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Moated site 140m east of Papworth Hall

List Entry Summary

This monument is scheduled under the Ancient Monuments and Archaeological Areas Act 1979 as amended as it appears to the Secretary of State to be of national importance. This entry is a copy, the original is held by the Department for Culture, Media and Sport.

Name: Moated site 140m east of Papworth Hall

List entry Number: 1019548

Location

The monument may lie within the boundary of more than one authority.

County: Cambridgeshire

District: South Cambridgeshire

District Type: District Authority

Parish: Papworth Everard

National Park: Not applicable to this List entry.

Grade: Not applicable to this List entry.

Date first scheduled: 05-Jan-2001

Date of most recent amendment: Not applicable to this List entry.

Legacy System Information

The contents of this record have been generated from a legacy data system.

Legacy System: RSM

UID: 33284

Asset Groupings

This list entry does not comprise part of an Asset Grouping. Asset Groupings are not part of the official record but are added later for information.

List entry Description

Summary of Monument

Legacy Record - This information may be included in the List Entry Details.

Reasons for Designation

Around 6,000 moated sites are known in England. They consist of wide ditches, often or seasonally water-filled, partly or completely enclosing one or more islands of dry ground on which stood domestic or religious buildings. In some cases the islands were used for horticulture. The majority of moated sites served as prestigious aristocratic and seigneurial residences with the provision of a moat intended as a status symbol rather than a practical military defence. The peak period during which moated sites were built was between about 1250 and 1350 and by far the greatest concentration lies in central and eastern parts of England. However, moated sites were built throughout the medieval period, are widely scattered throughout England and exhibit a high level of diversity in their forms and sizes. They form a significant class of medieval monument and are important for the understanding of the distribution of wealth and status in the countryside. Many examples provide conditions favourable to the survival of organic remains.

The moated site 140m east of Papworth Hall survives well. The island remains largely undisturbed and will retain buried evidence for structures and other features relating to medieval and post-medieval periods of occupation. The buried silts in the base of the moat will contain both artefacts relating to the period of occupation and environmental evidence for the appearance of the landscape in which the moated site is set. Comparison of this site with further examples, both locally and more widely, will provide valuable insight into the nature of settlement in medieval England.

History

Legacy Record - This information may be included in the List Entry Details.

Details

The monument includes a medieval moated site situated 140m to the east of Papworth Hall on the eastern edge of the village of Papworth Everard. The moated site includes a sub-circular island, with a diameter of approximately 50m, which is raised by at least 1m above the surrounding ground surface. The island is contained by a semi-waterfilled moat with a V-shaped profile which measures an average of 10m wide and up to 3m in depth. Causeways across the east and west sides of the moat and aligned with the east face of Papworth Hall were present in 1887, as shown on the first edition Ordnance Survey map of this date. The moated site is thought to represent the site of the manor of Papworth Everard, which in the 1160s was held in demesne by Everard de Beche and continued in his family until the second half of the 13th century. By the early 14th century it was in the ownership of the de la Haye family, passing through marriage to the Engaine and subsequently the Wimbish and St George families during the late 14th, 15th and 16th centuries. The manor house was occasionally mentioned from 1300 and is recorded in 1816 as being in a state of disrepair. The present Papworth Hall was built in 1808 and is thought to represent a successor to a building on the moated site. The grounds of the hall were landscaped at the beginning of the 19th century and an Italian garden, which was recorded in the 1890s within the moat, is no longer visible. The telegraph poles, wooden benches and concrete slabs are excluded from the scheduling, although the ground beneath these features is included.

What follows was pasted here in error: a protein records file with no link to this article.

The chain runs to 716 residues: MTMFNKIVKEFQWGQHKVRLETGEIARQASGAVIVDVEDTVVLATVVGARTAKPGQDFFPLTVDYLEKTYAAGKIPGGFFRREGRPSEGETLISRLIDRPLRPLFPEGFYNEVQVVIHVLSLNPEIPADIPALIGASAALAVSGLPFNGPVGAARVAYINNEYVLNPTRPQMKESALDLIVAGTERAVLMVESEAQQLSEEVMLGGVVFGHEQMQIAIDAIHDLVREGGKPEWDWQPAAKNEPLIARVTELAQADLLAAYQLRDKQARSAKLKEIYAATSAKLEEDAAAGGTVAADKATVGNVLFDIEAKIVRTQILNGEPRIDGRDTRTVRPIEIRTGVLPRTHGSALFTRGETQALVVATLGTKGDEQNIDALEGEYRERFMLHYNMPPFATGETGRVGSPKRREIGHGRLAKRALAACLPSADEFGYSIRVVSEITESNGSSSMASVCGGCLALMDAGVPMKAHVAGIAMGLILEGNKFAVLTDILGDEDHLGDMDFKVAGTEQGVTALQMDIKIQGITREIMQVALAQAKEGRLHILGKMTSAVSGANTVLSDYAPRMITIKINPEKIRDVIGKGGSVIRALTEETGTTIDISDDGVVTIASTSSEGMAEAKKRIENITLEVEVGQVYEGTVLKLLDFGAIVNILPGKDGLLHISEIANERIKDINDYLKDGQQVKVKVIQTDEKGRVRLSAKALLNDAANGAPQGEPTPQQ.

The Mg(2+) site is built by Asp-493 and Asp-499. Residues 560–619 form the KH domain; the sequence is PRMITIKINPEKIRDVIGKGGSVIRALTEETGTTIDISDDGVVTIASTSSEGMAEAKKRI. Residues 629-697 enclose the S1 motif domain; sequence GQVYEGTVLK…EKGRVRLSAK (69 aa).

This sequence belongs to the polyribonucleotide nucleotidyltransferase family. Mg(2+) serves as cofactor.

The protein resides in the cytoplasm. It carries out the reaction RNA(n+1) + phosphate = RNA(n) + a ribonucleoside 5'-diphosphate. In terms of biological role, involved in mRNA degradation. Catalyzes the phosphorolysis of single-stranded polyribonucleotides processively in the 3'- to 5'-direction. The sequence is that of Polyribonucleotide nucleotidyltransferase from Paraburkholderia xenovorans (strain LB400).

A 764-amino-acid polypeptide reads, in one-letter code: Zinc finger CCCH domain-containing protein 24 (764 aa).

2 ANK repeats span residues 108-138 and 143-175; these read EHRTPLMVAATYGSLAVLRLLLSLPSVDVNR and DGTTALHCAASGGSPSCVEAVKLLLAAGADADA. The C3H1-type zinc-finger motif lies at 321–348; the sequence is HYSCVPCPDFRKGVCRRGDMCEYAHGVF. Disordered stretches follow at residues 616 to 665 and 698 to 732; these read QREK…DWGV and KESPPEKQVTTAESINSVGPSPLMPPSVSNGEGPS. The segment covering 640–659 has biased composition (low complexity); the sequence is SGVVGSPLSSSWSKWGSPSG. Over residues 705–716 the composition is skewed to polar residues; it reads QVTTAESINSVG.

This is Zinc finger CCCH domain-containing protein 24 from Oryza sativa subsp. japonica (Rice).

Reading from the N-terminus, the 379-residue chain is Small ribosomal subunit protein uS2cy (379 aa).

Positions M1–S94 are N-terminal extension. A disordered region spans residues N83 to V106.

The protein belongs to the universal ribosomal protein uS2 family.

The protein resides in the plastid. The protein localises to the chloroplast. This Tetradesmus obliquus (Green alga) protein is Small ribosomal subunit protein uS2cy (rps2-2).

MAP EXTRACT The site of the monument is shown on the attached map extract.

Selected Sources

Books and journals
Salzman, L F, The Victoria History of the County of Cambridgeshire and the Isle of Ely, (1982), 357
Other
Title: Ely Diocesan Tithe Map Source Date: 1821 Author: Publisher: Surveyor: CRO
Title: Ordnance 25" 1st Edition Map Source Date: 1887 Author: Publisher: Surveyor: CRO: 38.7
Title: Papworth Everard Enclosure Map Source Date: 1815 Author: Publisher: Surveyor: CRO: Q/RDc 42

National Grid Reference: TL 29001 62790

Map

Map
© Crown Copyright and database right 2017. All rights reserved. Ordnance Survey Licence number 100024900.
© British Crown and SeaZone Solutions Limited 2017. All rights reserved. Licence number 102006.006.
Use of this data is subject to Terms and Conditions.

The above map is for quick reference purposes only and may not be to scale. For a copy of the full scale map, please see the attached PDF - 1019548 .pdf

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This copy shows the entry on 19-Nov-2017 at 03:08:01.

End of official listing